In an extremely important decision issued last week, the United States Supreme Court unanimously ruled that the police must obtain a search warrant before looking at the data contained in the cell phone of someone who has been arrested. The name of the case is Riley v. California. It overruled a Massachusetts Supreme Judicial Court case that came to the opposite conclusion. In the lead case before the Court, the defendant had been stopped for a traffic violation and eventually arrested on weapons charges. The police took the defendant’s cellphone and looked at the photos and videos that had been saved. Those photos and videos connected the defendant to a gang shooting.
The defendant argued that the police violated his right to be free from an unreasonable search by looking at the files in his cell phone without a warrant. The government argued that looking at the photos and videos in the cellphone constituted a “search incident to arrest” – a legal principal that allows the police to search a person and his immediate surroundings following an arrest to ensure that the defendant does not have access to weapons. The Supreme Court rejected that argument, noting that the data in a cell phone cannot be used as a weapon by the person who has been arrested. Therefore, while the police can look at the exterior of the cell phone (to make sure there is not a hidden razor blade or other weapon, for example), there is no need to search its content.
The Supreme Court rejected the government’s additional argument that searches of cell phone data are necessary to ensure that evidence will not be destroyed. The Court noted that there are less restrictive ways for the police to ensure that cell phone data is not remotely destroyed (by removing the phone’s battery, for example).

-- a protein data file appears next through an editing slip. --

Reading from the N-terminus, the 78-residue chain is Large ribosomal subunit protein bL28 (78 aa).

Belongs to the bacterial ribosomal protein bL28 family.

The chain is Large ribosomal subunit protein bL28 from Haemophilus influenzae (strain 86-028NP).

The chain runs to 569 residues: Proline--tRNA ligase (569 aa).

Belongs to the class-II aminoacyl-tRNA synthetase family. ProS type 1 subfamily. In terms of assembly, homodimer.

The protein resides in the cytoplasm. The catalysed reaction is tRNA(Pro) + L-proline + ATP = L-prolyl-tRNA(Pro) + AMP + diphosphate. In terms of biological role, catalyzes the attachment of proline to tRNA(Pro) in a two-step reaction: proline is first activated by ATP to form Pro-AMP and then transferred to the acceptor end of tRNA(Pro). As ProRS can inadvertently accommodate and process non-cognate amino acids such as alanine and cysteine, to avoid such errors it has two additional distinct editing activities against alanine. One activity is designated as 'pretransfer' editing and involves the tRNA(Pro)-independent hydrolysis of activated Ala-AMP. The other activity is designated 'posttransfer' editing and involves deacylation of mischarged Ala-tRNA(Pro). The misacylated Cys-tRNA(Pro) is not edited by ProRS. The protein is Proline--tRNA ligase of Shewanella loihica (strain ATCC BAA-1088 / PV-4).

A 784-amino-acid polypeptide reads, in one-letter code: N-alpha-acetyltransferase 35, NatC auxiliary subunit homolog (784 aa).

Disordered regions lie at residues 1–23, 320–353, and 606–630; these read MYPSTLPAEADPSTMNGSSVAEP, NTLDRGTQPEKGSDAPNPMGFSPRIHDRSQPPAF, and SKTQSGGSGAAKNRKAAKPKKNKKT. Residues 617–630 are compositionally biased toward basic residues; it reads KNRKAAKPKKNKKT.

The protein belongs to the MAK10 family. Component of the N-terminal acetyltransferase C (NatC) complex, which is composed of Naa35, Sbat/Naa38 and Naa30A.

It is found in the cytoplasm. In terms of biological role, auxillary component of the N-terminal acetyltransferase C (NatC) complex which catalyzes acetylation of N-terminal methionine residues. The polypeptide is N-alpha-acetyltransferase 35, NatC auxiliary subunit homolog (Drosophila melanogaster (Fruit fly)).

Most importantly, the Court recognized that cellphones contain private information of the user that should be protected by the Constitution. Information regarding sensitive Internet searches, private messages, and even call logs are entitled to Constitutional protection. The Court summarized that its “answer to the question of what police must do before searching a cell phone seized incident to arrest is accordingly simply – get a warrant.”
Police will likely respond to this opinion by asking people under arrest if they consent to a search of their cellphones. If arrestees voluntarily allow the police to snoop in their cellphones, a warrant is not needed. Therefore, it is extremely important that everyone under arrest makes it very clear to police officers that they do not have permission to search their cellphones.